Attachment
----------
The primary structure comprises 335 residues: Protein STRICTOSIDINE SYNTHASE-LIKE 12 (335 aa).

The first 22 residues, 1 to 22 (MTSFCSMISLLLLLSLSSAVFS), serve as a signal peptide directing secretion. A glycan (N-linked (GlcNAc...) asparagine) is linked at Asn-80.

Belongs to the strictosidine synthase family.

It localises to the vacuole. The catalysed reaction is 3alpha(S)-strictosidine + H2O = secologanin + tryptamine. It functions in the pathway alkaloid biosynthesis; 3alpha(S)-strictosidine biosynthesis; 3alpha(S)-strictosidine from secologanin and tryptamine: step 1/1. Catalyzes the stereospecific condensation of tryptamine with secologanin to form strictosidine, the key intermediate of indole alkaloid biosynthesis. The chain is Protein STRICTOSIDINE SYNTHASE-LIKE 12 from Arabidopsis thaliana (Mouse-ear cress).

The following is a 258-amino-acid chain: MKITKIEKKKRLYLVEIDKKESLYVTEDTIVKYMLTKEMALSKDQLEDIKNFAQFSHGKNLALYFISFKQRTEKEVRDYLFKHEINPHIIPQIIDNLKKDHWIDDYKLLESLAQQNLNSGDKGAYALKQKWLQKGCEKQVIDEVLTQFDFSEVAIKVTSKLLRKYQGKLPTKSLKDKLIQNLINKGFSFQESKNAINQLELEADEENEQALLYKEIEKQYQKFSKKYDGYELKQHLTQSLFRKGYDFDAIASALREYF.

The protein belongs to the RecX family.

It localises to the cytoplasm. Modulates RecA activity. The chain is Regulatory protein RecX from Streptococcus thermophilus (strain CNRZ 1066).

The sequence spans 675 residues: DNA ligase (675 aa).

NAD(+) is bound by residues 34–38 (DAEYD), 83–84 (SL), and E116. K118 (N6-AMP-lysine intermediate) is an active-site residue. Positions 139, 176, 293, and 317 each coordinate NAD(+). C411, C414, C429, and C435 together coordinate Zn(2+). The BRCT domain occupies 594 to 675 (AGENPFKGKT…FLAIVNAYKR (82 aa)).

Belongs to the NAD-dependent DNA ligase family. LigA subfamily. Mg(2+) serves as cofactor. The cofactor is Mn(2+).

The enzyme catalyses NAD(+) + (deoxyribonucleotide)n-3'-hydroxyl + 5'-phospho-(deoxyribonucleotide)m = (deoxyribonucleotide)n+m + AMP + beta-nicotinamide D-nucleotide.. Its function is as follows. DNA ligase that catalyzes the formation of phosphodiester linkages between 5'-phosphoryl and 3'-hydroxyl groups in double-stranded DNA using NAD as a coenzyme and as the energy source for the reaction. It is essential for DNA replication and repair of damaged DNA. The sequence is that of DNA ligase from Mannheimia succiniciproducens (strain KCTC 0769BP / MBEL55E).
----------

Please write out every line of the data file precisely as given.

The primary structure comprises 335 residues: Protein STRICTOSIDINE SYNTHASE-LIKE 12 (335 aa).

The first 22 residues, 1 to 22 (MTSFCSMISLLLLLSLSSAVFS), serve as a signal peptide directing secretion. A glycan (N-linked (GlcNAc...) asparagine) is linked at Asn-80.

Belongs to the strictosidine synthase family.

It localises to the vacuole. The catalysed reaction is 3alpha(S)-strictosidine + H2O = secologanin + tryptamine. It functions in the pathway alkaloid biosynthesis; 3alpha(S)-strictosidine biosynthesis; 3alpha(S)-strictosidine from secologanin and tryptamine: step 1/1. Catalyzes the stereospecific condensation of tryptamine with secologanin to form strictosidine, the key intermediate of indole alkaloid biosynthesis. The chain is Protein STRICTOSIDINE SYNTHASE-LIKE 12 from Arabidopsis thaliana (Mouse-ear cress).

The following is a 258-amino-acid chain: MKITKIEKKKRLYLVEIDKKESLYVTEDTIVKYMLTKEMALSKDQLEDIKNFAQFSHGKNLALYFISFKQRTEKEVRDYLFKHEINPHIIPQIIDNLKKDHWIDDYKLLESLAQQNLNSGDKGAYALKQKWLQKGCEKQVIDEVLTQFDFSEVAIKVTSKLLRKYQGKLPTKSLKDKLIQNLINKGFSFQESKNAINQLELEADEENEQALLYKEIEKQYQKFSKKYDGYELKQHLTQSLFRKGYDFDAIASALREYF.

The protein belongs to the RecX family.

It localises to the cytoplasm. Modulates RecA activity. The chain is Regulatory protein RecX from Streptococcus thermophilus (strain CNRZ 1066).

The sequence spans 675 residues: DNA ligase (675 aa).

NAD(+) is bound by residues 34–38 (DAEYD), 83–84 (SL), and E116. K118 (N6-AMP-lysine intermediate) is an active-site residue. Positions 139, 176, 293, and 317 each coordinate NAD(+). C411, C414, C429, and C435 together coordinate Zn(2+). The BRCT domain occupies 594 to 675 (AGENPFKGKT…FLAIVNAYKR (82 aa)).

Belongs to the NAD-dependent DNA ligase family. LigA subfamily. Mg(2+) serves as cofactor. The cofactor is Mn(2+).

The enzyme catalyses NAD(+) + (deoxyribonucleotide)n-3'-hydroxyl + 5'-phospho-(deoxyribonucleotide)m = (deoxyribonucleotide)n+m + AMP + beta-nicotinamide D-nucleotide.. Its function is as follows. DNA ligase that catalyzes the formation of phosphodiester linkages between 5'-phosphoryl and 3'-hydroxyl groups in double-stranded DNA using NAD as a coenzyme and as the energy source for the reaction. It is essential for DNA replication and repair of damaged DNA. The sequence is that of DNA ligase from Mannheimia succiniciproducens (strain KCTC 0769BP / MBEL55E).